The authors, based in China and the US, forecast that in 2030, developing countries will discard some 400 million to 700 million obsolete personal computers per year compared to 200 million to 300 million in developed countries. This is significant because uncontrolled toxic emissions result from the informal recycling practices that are often used to deal with eWaste in the developing world. The resulting emissions, which can include dioxins, furans, and cyanide, can harm the recycling workers and pollute local environments.
Myth: paper is bad for the environment
Paper is one of the few truly sustainable products we have. Paper is made from a natural resource that is renewable, recyclable and compostable. Paper has been an integral part of our culture and is essential for modern life. It helps increase levels of literacy worldwide and plays an important role in protecting goods and foodstuffs during transit. Paper made from renewable resources, and responsibly produced has many advantages over other, non-renewable alternative materials.
The USA, today has more trees than it did a century ago. The reason is responsible forestry. Some people assume that by leaving forests, they are being environmentally friendly. Fact is, if forests are left by themselves, nature will find methods like a disease, bugs, fire, etc to control the growth. It’s better for man to responsibly manage his resources, including forests and trees. So paper from responsible forests is actually good for the environment. It also helps generate livelihood from the forests.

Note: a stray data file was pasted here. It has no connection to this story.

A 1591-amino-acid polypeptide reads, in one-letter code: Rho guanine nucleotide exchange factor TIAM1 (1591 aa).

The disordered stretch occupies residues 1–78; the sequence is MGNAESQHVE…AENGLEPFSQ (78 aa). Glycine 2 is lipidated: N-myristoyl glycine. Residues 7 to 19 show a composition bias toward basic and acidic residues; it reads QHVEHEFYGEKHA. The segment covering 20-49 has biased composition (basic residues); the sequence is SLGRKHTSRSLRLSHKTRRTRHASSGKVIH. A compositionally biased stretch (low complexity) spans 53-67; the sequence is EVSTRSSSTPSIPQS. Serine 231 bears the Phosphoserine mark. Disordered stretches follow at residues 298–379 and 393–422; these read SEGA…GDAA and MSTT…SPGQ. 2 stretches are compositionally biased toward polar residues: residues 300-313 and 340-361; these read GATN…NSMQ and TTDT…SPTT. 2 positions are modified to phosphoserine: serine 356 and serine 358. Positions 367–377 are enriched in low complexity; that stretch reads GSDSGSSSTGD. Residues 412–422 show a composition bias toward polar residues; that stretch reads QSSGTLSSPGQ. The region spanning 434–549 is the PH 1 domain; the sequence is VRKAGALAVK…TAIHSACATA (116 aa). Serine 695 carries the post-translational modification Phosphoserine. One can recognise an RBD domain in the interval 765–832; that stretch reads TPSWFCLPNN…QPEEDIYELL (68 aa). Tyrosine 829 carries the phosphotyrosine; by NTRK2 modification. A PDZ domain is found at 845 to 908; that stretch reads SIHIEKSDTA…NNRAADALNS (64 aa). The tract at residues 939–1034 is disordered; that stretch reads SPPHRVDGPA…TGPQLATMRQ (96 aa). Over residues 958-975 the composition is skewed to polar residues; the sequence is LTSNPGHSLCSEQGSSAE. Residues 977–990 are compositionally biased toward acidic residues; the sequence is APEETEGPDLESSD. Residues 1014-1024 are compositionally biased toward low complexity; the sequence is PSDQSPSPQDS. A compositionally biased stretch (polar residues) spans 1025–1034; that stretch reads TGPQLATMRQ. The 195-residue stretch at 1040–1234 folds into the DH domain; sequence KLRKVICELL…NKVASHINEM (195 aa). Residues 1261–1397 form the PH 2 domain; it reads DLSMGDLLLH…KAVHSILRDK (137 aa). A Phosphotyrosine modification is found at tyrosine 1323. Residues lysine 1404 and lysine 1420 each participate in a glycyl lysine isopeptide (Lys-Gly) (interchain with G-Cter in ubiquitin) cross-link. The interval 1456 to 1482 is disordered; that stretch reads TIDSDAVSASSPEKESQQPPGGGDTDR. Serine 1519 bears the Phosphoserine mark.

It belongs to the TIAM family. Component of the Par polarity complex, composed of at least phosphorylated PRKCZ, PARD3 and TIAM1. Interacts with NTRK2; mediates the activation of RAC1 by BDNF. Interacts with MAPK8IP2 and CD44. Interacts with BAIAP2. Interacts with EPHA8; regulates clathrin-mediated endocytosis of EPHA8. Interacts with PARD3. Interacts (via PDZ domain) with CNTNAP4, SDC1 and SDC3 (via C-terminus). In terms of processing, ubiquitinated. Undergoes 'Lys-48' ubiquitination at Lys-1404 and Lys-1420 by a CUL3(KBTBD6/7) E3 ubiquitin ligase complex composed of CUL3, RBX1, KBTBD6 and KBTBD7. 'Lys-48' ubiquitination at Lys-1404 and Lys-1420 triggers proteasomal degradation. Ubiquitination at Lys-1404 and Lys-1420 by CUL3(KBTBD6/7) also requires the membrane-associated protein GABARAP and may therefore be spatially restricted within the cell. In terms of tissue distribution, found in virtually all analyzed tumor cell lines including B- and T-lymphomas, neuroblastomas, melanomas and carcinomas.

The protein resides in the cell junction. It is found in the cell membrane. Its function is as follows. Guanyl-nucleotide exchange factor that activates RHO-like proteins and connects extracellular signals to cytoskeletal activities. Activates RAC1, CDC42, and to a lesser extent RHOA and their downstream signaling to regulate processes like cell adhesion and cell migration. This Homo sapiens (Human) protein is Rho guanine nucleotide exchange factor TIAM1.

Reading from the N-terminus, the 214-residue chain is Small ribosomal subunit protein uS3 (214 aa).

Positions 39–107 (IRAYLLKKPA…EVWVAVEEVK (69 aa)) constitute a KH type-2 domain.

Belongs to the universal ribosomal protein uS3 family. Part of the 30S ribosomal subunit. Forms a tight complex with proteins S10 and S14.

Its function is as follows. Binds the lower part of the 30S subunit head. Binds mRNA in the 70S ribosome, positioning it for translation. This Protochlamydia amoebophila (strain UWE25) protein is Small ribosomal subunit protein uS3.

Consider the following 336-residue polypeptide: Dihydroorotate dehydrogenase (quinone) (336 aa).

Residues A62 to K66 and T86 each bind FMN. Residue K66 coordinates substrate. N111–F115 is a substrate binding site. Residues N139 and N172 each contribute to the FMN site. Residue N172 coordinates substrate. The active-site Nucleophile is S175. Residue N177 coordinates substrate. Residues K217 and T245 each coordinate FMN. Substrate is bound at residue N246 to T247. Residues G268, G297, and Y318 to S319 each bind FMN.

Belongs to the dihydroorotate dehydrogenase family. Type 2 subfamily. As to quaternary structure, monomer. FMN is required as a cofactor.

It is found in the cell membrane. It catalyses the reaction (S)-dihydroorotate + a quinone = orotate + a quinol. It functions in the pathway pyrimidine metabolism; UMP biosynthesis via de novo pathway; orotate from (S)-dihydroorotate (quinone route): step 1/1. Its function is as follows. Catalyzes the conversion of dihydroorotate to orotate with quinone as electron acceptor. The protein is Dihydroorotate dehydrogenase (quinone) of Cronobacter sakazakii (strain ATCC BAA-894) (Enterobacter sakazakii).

Myth: recycled is always right
While it’s true that collecting used paper and recycling it into new products is good for the environment, there are many other factors in the life cycle of paper which influence its environmental footprint. Paper can be recycled up to seven times before the fibres become too short and weak and break down. That’s why we need a continuous supply of fresh fibre harvested from responsibly managed forests. According to a study by Metafore in 2006, without the infusion of fresh wood, the production of paper will stop between six to 18 months depending on the product grade.
Recently, Sappi published an interesting booklet titled ‘True or False – Urban Legends’, where it is explained that recycling paper for printing is not always the right approach. Preparing recycled paper for high quality printed products hurts the environment more. This is because the costs of de-inking the paper with heavy use of water and chemicals are way higher than using virgin pulp. Higher recycled content is better for products like egg trays, and tissue where optical imperfections are tolerated.
So recycling is good. However it is not always right and like all good things, it needs to be balanced for greater and sustained benefits.
According to the data shared by the Indian Paper Manufacturers Association, almost 2 million people get direct or indirect livelihood from paper, adding USD 750 million to the country’s exchequer. All of us, printers, paper traders, designers and paper technologists are, therefore, responsible for dispelling myths around paper and ensuring it continues to remain a part of our lives.
(Arjun Dewan is a partner at NandiniAakarshita, a Gurgaon-based start-up offering products and services centred around paper.)